I must say, I was anticipating this movie very much. This movie wasquite simply brilliant. It captivated me from the very start,emotionally as well as spiritually as it portrayed the perseverance ofthe human heart. This movie will leave you breathless and trust me, uwant to see it in the theater. Don't wait until the DVD comes out. If udo, u will be missing out. Russel Crowe puts on a performance that issecond to none in this fine piece of art that will undoubtedly acclaimsome sort of award in the future. It may seem that Crowe is on a realhot streak, as he further cements his Hollywood "a-list" status withyet another gripping yet harrowing tale of a man's passion.I don't want to give anything away about this movie, however I can saythat this movie is not predictable at all, well maybe a little if youdon't watch a lot of movies. But if you are a seasoned buff the thingsthat you have become accustomed to seeing in these sorts of films istotally twisted away.The only gripe I have about this film is that at the end they should'veshowed a photo of the real life man him self with a date of birth todeath. Other than that none at all.
The fact that this film is based on real-life events makes it all themore astonishing. I would still advise all people wanting to see thisto know as little as possible about the back story as possible. Ireally didn't know how this one was going to pan out. And when itfinished, it made it all the more invigorating.Russell Crowe plays James Braddock, a depression era boxer who loseseverything after the Wall Street Crash of 1929. After landing atemporary position as a dock yard worker, Braddock finds himself withlittle means to support his family. His old time manager - playedwonderfully by Paul Giamatti - decides to get him in the ring for onelast showdown, as the scheduled contender had to withdraw. Seeing thisas a way of making a potentially life saving $250, Braddock accepts thechallenge - much to the worry of his wife (Renee Zellwenger). The filmthen chronicles his subsequent re-rise through the boxing ranks, as hedefies all the odds and becomes labelled "The Cinderella Man".As a spectacle, the film is wonderful. The boxing scenes are in myopinion the best filmed since Raging Bull - and I do not say thatlightly. You really do feel like ribs are being crushed and craniumscracked. You will be gripping the edge of your seat. On an emotionallevel the film borderlines between warm sentiment and mawkish schmaltz,although it definitely evoked far more heartfelt smiles then it didrolled eyes.Russell Crowe is on top form. His best performance is still JeffreyWigand in The Insider (1999), but this one is definitely up there alongwith Gladiator (2000). Equally effective is Paul Giamatti, and I thinkboth men deserve Oscar recognition, especially after Giamatti wascompletely overlooked for his wonderful turn in Sideways (2004).A really good, really exciting, heartfelt piece of work.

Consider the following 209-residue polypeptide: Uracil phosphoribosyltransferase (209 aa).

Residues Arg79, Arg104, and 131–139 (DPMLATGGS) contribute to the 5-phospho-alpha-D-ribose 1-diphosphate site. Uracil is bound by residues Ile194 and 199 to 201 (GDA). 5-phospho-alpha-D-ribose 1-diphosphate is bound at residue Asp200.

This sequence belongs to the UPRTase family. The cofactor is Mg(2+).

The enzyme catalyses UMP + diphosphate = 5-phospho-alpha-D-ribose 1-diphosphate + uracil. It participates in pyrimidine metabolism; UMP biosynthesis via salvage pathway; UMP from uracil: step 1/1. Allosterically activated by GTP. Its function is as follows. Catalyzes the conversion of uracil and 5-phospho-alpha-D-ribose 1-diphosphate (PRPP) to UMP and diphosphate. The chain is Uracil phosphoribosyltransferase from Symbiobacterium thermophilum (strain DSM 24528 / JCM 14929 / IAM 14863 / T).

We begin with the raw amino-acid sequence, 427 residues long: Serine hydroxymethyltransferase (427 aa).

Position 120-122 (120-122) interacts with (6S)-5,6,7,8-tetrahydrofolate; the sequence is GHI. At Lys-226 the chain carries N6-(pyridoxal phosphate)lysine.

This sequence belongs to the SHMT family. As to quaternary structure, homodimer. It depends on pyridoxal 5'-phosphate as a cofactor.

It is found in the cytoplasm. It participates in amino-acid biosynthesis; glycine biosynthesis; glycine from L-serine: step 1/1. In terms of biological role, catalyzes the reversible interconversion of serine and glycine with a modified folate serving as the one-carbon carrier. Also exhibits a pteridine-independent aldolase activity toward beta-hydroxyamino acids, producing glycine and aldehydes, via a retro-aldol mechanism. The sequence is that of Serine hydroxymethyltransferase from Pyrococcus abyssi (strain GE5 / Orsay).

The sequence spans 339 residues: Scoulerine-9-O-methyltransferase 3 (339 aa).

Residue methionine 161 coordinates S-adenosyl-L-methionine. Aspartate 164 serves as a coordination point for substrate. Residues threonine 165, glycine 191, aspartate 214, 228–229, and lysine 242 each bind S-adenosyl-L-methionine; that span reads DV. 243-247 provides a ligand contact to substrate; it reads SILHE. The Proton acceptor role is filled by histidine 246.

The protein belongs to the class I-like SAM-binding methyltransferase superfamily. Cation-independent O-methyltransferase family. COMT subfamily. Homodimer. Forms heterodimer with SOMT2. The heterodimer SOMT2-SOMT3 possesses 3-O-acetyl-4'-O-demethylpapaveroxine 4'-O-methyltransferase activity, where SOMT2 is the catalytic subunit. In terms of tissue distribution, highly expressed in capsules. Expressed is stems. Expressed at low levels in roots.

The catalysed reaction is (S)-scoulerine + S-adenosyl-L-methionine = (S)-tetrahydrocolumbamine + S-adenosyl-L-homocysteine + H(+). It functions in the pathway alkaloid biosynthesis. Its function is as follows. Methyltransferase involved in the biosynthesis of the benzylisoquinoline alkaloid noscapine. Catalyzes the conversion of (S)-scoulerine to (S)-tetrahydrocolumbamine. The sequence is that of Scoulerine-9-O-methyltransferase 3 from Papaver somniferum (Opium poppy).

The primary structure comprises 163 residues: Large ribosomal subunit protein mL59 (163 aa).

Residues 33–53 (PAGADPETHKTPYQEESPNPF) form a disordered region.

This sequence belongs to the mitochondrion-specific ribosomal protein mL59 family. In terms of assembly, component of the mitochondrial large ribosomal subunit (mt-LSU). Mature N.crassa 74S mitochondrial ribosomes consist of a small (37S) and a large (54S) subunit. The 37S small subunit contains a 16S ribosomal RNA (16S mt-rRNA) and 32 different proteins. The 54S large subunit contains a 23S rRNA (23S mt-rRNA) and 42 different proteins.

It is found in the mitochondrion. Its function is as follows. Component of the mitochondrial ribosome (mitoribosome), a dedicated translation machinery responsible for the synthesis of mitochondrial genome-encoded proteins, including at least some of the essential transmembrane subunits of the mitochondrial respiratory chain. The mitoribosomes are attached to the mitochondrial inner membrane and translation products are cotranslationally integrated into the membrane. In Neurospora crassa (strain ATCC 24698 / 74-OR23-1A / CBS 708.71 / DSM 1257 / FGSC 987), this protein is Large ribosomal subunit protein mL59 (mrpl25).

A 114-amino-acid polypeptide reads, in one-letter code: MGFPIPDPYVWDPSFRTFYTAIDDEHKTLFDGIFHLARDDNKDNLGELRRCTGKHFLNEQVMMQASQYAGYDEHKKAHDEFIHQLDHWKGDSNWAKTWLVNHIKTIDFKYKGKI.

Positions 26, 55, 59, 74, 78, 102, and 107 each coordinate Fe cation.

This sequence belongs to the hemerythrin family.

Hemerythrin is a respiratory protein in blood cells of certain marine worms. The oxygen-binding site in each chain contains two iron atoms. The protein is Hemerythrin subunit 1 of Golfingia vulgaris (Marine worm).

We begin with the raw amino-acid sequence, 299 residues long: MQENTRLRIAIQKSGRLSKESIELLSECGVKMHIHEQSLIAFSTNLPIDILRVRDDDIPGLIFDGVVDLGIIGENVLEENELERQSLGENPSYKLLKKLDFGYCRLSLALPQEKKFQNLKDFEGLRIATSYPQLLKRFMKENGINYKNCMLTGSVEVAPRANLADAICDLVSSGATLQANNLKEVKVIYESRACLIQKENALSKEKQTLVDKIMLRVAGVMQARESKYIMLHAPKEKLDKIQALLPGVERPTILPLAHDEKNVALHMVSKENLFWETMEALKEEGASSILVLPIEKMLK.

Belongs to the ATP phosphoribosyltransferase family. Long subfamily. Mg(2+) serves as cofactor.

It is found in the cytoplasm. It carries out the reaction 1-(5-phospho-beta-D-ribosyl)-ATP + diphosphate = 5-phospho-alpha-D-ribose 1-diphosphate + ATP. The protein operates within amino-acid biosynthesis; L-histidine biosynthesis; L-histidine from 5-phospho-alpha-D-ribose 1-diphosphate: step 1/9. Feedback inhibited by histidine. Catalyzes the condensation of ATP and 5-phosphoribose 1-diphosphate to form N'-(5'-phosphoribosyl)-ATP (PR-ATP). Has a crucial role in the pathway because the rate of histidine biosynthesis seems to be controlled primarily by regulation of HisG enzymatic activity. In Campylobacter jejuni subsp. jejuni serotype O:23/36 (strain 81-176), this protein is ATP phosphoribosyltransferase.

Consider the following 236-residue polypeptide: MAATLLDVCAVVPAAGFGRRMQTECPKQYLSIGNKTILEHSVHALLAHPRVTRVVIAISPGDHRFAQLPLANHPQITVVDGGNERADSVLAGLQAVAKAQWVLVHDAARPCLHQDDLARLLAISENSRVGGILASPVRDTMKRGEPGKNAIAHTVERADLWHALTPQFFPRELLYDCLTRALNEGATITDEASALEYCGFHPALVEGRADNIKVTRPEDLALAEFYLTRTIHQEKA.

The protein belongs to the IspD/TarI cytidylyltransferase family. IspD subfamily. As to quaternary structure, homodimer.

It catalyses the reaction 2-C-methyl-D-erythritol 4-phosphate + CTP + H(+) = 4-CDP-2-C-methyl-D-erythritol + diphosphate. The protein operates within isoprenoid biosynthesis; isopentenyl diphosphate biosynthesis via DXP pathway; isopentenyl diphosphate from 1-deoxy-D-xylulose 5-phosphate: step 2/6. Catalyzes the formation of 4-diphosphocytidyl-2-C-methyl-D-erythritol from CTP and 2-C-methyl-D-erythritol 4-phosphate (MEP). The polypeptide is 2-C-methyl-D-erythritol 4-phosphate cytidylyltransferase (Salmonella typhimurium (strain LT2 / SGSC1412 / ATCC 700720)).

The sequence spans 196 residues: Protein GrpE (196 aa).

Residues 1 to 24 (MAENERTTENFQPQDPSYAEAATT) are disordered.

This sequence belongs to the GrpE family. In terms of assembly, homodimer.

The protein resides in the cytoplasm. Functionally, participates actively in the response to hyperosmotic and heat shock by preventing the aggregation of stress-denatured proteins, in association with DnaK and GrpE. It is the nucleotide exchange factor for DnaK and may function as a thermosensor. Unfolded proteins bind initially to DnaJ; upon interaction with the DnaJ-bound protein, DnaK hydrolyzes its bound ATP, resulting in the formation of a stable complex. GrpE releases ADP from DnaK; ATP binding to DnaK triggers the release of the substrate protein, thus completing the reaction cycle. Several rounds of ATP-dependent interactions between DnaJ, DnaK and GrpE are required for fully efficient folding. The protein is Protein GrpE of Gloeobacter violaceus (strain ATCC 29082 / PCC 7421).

I liked this movie and I wanted to see it from the moment I saw thetrailer. First of all, it's a great story , a boxer (Russel Crowe,great acting)it's very close to the "world champion title" but after a15 round defeat it starts to go down...Soon he has to work in shifts tobe able to support his family, his wife Mae (Renee Zellweger, the bestactress in this role) and the 3 kids.When you'll see this movie you'llprobably not going to forget the following lines: " Go home to yourwife and kids,Jim! Go home with what?Go home with what? " Also thesoundtrack is great,it practically puts you in the 30's. Anyway Isincerely recommend you to see this great movie, it's a "must have" inevery movie collection.